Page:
Dr. Robert J. Bunker is an Adjunct Research Professor, Strategic Studies Institute, US Army War College and Adjunct Faculty, Division of Politics and Economics, Claremont Graduate University. He holds university degrees in political science, government, social science, anthropology-geography, behavioral science, and history and has undertaken hundreds of hours of counterterrorism training. Past professional associations include Distinguished Visiting Professor and Minerva Chair at the Strategic Studies Institute, U.S. Army War College; Futurist in Residence, Training and Development Division, Behavioral Science Unit, Federal Bureau of Investigation Academy, Quantico, VA; Staff Member (Consultant), Counter-OPFOR Program, National Law Enforcement and Corrections Technology Center-West; and Adjunct Faculty, National Security Studies M.A. Program and Political Science Department, California State University, San Bernardino, CA. Dr. Bunker has hundreds of publications including Studies in Gangs and Cartels, with John Sullivan (Routledge, 2013),  Red Teams and Counterterrorism Training, with Stephen Sloan (University of Oklahoma, 2011), and edited works, including Global Criminal and Sovereign Free Economies and the Demise of the Western Democracies: Dark Renaissance (Routledge, 2014), co-edited with Pamela Ligouri Bunker; Criminal Insurgencies in Mexico and the Americas: The Gangs and Cartels Wage War (Routledge, 2012); Narcos Over the Border: Gangs, Cartels and Mercenaries (Routledge, 2011); Criminal-States and Criminal-Soldiers (Routledge, 2008); Networks, Terrorism and Global Insurgency (Routledge, 2005); and Non-State Threats and Future Wars (Routledge, 2002).


Analist (not verified)

Thu, 02/24/2011 - 5:04pm

Dear friends. I share your interest on this matter. Thus I recommend a work recently published by CNAS "Crime wars..." which includes an innovative definition of the term narco insurgency.

Dr. Bunker:
This is a very useful article. Neither Americans nor Mexicans have a clear understanding of the threat the DTO power and violence present. I suggest that the worst case scenarios do not go far enough to consider scenarios north of the border.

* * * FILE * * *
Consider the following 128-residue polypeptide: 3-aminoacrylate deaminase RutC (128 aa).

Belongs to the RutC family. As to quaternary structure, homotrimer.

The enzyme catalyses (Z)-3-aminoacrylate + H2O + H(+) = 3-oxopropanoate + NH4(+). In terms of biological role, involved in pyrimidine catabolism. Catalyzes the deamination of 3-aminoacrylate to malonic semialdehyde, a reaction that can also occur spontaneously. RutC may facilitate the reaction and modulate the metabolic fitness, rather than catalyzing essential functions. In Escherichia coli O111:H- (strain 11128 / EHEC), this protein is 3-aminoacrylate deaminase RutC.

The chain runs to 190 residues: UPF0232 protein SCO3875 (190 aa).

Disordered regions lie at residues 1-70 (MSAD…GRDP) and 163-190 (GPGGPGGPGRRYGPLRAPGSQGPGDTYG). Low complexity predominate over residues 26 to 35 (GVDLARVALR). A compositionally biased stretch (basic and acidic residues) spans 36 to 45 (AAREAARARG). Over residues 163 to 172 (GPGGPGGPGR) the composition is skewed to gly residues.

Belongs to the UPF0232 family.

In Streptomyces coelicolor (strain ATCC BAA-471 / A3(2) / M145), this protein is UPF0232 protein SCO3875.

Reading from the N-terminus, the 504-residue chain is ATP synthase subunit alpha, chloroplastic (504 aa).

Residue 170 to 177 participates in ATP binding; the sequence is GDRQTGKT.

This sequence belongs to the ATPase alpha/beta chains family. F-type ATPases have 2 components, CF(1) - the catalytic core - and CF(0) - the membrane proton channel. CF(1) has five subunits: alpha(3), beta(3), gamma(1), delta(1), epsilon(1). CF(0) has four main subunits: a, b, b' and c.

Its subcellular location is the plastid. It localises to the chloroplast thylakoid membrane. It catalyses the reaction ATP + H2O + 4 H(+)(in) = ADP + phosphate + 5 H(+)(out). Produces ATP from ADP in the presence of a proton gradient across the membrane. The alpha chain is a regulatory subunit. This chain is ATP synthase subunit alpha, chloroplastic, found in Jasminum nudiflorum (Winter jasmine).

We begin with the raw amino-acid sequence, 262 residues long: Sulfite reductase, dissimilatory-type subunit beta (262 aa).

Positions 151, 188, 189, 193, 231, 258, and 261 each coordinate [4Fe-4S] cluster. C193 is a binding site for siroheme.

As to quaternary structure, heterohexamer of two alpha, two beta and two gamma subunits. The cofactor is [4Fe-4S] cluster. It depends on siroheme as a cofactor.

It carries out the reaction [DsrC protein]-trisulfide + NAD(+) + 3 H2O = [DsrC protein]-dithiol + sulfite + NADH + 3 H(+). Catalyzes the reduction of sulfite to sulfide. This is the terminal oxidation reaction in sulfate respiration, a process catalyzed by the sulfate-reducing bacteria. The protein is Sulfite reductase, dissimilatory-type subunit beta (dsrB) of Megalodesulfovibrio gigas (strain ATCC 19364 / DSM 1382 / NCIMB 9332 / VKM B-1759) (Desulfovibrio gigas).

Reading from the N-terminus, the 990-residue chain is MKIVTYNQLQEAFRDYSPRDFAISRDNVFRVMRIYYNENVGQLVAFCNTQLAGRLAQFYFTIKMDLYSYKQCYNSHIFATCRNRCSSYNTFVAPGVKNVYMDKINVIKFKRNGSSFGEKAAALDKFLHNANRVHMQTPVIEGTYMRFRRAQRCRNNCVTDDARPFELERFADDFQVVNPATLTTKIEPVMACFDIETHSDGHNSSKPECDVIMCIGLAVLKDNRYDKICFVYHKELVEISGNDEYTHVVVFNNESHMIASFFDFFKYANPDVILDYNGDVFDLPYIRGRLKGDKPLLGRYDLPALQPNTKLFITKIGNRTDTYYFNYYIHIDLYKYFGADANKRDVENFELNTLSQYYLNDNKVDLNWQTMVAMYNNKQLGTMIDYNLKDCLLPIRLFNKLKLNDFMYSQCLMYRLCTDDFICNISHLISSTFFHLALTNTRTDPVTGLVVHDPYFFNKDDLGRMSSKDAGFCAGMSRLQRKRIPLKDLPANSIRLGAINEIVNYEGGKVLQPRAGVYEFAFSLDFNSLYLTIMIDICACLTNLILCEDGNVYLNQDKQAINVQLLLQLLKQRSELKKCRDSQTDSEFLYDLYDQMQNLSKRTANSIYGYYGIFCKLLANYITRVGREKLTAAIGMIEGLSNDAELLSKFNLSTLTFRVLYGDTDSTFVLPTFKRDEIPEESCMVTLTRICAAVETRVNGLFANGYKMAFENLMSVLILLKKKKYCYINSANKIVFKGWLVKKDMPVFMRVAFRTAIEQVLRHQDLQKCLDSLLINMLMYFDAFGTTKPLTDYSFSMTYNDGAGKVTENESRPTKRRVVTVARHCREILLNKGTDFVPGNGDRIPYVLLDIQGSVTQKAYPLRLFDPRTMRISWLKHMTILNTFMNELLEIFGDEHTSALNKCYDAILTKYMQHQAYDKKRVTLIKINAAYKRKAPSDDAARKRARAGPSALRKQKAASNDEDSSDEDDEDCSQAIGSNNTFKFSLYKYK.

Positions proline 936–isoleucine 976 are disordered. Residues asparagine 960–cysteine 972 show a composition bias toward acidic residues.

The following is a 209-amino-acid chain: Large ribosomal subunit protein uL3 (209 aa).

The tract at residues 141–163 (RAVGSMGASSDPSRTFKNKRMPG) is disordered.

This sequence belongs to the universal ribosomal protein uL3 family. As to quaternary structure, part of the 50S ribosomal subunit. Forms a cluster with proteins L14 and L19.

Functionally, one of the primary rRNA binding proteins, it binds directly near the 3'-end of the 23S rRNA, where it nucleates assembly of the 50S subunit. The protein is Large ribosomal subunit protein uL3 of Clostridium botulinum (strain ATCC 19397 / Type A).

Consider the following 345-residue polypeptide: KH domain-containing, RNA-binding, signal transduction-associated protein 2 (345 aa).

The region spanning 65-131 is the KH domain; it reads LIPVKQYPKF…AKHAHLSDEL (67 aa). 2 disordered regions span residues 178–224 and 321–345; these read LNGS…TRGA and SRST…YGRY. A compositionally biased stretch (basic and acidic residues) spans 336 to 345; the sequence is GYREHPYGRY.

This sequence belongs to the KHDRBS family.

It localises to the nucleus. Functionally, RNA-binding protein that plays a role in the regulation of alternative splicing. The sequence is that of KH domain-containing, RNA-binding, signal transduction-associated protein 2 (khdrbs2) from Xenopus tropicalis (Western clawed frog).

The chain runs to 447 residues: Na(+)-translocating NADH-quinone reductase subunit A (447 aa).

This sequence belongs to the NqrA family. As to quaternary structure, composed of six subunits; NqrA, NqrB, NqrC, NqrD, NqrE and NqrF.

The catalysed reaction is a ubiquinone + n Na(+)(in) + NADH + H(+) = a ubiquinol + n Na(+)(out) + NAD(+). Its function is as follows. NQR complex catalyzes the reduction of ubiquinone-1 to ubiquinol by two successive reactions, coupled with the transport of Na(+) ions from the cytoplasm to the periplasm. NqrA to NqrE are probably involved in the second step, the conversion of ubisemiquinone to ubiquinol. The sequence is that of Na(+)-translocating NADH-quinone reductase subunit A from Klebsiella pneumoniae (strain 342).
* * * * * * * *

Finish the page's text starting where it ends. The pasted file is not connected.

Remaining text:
I have been struck by the contrast between the many papers that analyze the principal DTOs in Mexico, the areas of activity, their leadership, etc. with the utter lack of such analysis of the criminal organizations distributing $40 to 60 billion of drugs in the U.S. There are references to Bloods and Crips, outlaw motorcycle gangs, La Cosa Nostra organizations. But no one in the U.S. media or academy seems to be putting any detail on a city by city overview. The USG says that the Mexican DTOs are operating in 240 or so cities in the U.S. What does this really mean?

A worst case scenario is that the Mexican level corruption and violence become features of life in the U.S.

slapout9 (not verified)

Mon, 02/14/2011 - 11:40pm

carl, I don't doubt that at all but that is what good subversion campaigns do. They manipulate good honest decent people into believing a lot of Bull Sh**.

carl (not verified)

Mon, 02/14/2011 - 5:57pm


What I based my judgment on is the people I see, the opinions I hear expressed and the types of political candidates supported. All seem pretty reasonable to me.

slapout9 (not verified)

Mon, 02/14/2011 - 5:42pm

carl, I have! The guy that cuts my hair is one of the big baggers in my area!!!!! Incidentally if you research some of the founding members(reference: Carl Denninger) you will find many have left the movement in disgust because the movement has been hijacked and subverted from what it originally was.